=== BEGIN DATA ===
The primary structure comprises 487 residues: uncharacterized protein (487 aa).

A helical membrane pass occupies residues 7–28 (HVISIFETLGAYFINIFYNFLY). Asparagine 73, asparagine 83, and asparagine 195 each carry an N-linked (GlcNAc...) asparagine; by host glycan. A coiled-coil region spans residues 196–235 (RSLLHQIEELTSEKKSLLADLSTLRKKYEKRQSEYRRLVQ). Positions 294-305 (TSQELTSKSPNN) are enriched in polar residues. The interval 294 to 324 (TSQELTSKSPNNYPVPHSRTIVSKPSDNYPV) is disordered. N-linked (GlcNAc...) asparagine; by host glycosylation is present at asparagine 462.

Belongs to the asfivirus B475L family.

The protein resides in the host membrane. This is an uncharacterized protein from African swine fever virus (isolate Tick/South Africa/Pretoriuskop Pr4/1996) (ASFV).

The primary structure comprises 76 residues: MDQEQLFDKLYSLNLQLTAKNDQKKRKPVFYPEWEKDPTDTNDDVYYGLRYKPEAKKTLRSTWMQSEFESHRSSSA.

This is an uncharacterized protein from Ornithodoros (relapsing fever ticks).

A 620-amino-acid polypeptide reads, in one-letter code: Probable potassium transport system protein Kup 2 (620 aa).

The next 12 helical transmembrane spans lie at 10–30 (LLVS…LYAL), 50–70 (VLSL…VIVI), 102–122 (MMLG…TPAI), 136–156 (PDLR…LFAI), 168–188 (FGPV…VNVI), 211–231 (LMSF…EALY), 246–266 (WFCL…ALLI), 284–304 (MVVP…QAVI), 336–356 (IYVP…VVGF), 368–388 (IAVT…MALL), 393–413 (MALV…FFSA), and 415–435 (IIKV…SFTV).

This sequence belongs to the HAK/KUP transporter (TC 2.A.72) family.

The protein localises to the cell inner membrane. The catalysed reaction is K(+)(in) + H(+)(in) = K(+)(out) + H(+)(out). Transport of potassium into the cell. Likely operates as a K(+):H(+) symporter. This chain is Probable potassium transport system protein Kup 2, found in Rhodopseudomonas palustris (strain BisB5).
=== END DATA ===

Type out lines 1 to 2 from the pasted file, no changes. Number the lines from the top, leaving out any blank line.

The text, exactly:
The primary structure comprises 487 residues: uncharacterized protein (487 aa).

A helical membrane pass occupies residues 7–28 (HVISIFETLGAYFINIFYNFLY). Asparagine 73, asparagine 83, and asparagine 195 each carry an N-linked (GlcNAc...) asparagine; by host glycan. A coiled-coil region spans residues 196–235 (RSLLHQIEELTSEKKSLLADLSTLRKKYEKRQSEYRRLVQ). Positions 294-305 (TSQELTSKSPNN) are enriched in polar residues. The interval 294 to 324 (TSQELTSKSPNNYPVPHSRTIVSKPSDNYPV) is disordered. N-linked (GlcNAc...) asparagine; by host glycosylation is present at asparagine 462.